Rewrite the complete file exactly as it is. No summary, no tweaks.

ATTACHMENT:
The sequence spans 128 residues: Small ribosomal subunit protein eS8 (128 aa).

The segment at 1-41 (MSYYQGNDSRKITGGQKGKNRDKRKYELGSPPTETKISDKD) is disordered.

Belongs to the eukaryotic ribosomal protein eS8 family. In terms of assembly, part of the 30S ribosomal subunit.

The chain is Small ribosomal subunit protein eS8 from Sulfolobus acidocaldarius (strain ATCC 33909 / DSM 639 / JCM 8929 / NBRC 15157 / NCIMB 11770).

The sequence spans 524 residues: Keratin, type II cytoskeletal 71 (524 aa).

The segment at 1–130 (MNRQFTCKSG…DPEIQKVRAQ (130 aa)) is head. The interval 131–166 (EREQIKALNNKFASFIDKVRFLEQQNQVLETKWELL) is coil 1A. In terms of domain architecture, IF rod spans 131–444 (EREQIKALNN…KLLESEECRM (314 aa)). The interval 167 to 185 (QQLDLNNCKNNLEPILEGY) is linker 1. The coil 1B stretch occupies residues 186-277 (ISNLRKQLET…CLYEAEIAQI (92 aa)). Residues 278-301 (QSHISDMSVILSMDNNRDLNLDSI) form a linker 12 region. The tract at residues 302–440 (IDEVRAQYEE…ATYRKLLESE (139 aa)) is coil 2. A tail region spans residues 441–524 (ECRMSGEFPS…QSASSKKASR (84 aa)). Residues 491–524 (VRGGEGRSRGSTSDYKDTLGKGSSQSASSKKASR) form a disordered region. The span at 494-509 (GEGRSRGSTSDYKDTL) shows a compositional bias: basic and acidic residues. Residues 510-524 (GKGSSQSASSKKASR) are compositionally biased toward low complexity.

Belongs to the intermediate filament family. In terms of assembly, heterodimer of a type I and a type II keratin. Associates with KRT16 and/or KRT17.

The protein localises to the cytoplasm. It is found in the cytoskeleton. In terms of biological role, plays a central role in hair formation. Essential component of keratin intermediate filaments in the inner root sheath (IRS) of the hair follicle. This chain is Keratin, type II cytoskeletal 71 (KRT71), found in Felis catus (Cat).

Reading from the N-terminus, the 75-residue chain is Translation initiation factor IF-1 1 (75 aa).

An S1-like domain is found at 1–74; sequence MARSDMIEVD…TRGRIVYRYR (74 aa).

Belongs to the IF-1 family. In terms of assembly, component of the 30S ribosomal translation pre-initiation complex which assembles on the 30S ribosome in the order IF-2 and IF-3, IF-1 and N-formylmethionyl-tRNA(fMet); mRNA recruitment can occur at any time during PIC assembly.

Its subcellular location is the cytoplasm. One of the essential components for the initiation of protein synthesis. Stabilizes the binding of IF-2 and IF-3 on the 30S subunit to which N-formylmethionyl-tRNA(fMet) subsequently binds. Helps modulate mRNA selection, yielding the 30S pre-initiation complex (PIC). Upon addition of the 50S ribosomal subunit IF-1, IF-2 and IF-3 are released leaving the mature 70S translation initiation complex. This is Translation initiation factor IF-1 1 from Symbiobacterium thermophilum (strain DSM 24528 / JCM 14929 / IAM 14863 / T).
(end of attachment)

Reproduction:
The sequence spans 128 residues: Small ribosomal subunit protein eS8 (128 aa).

The segment at 1-41 (MSYYQGNDSRKITGGQKGKNRDKRKYELGSPPTETKISDKD) is disordered.

Belongs to the eukaryotic ribosomal protein eS8 family. In terms of assembly, part of the 30S ribosomal subunit.

The chain is Small ribosomal subunit protein eS8 from Sulfolobus acidocaldarius (strain ATCC 33909 / DSM 639 / JCM 8929 / NBRC 15157 / NCIMB 11770).

The sequence spans 524 residues: Keratin, type II cytoskeletal 71 (524 aa).

The segment at 1–130 (MNRQFTCKSG…DPEIQKVRAQ (130 aa)) is head. The interval 131–166 (EREQIKALNNKFASFIDKVRFLEQQNQVLETKWELL) is coil 1A. In terms of domain architecture, IF rod spans 131–444 (EREQIKALNN…KLLESEECRM (314 aa)). The interval 167 to 185 (QQLDLNNCKNNLEPILEGY) is linker 1. The coil 1B stretch occupies residues 186-277 (ISNLRKQLET…CLYEAEIAQI (92 aa)). Residues 278-301 (QSHISDMSVILSMDNNRDLNLDSI) form a linker 12 region. The tract at residues 302–440 (IDEVRAQYEE…ATYRKLLESE (139 aa)) is coil 2. A tail region spans residues 441–524 (ECRMSGEFPS…QSASSKKASR (84 aa)). Residues 491–524 (VRGGEGRSRGSTSDYKDTLGKGSSQSASSKKASR) form a disordered region. The span at 494-509 (GEGRSRGSTSDYKDTL) shows a compositional bias: basic and acidic residues. Residues 510-524 (GKGSSQSASSKKASR) are compositionally biased toward low complexity.

Belongs to the intermediate filament family. In terms of assembly, heterodimer of a type I and a type II keratin. Associates with KRT16 and/or KRT17.

The protein localises to the cytoplasm. It is found in the cytoskeleton. In terms of biological role, plays a central role in hair formation. Essential component of keratin intermediate filaments in the inner root sheath (IRS) of the hair follicle. This chain is Keratin, type II cytoskeletal 71 (KRT71), found in Felis catus (Cat).

Reading from the N-terminus, the 75-residue chain is Translation initiation factor IF-1 1 (75 aa).

An S1-like domain is found at 1–74; sequence MARSDMIEVD…TRGRIVYRYR (74 aa).

Belongs to the IF-1 family. In terms of assembly, component of the 30S ribosomal translation pre-initiation complex which assembles on the 30S ribosome in the order IF-2 and IF-3, IF-1 and N-formylmethionyl-tRNA(fMet); mRNA recruitment can occur at any time during PIC assembly.

Its subcellular location is the cytoplasm. One of the essential components for the initiation of protein synthesis. Stabilizes the binding of IF-2 and IF-3 on the 30S subunit to which N-formylmethionyl-tRNA(fMet) subsequently binds. Helps modulate mRNA selection, yielding the 30S pre-initiation complex (PIC). Upon addition of the 50S ribosomal subunit IF-1, IF-2 and IF-3 are released leaving the mature 70S translation initiation complex. This is Translation initiation factor IF-1 1 from Symbiobacterium thermophilum (strain DSM 24528 / JCM 14929 / IAM 14863 / T).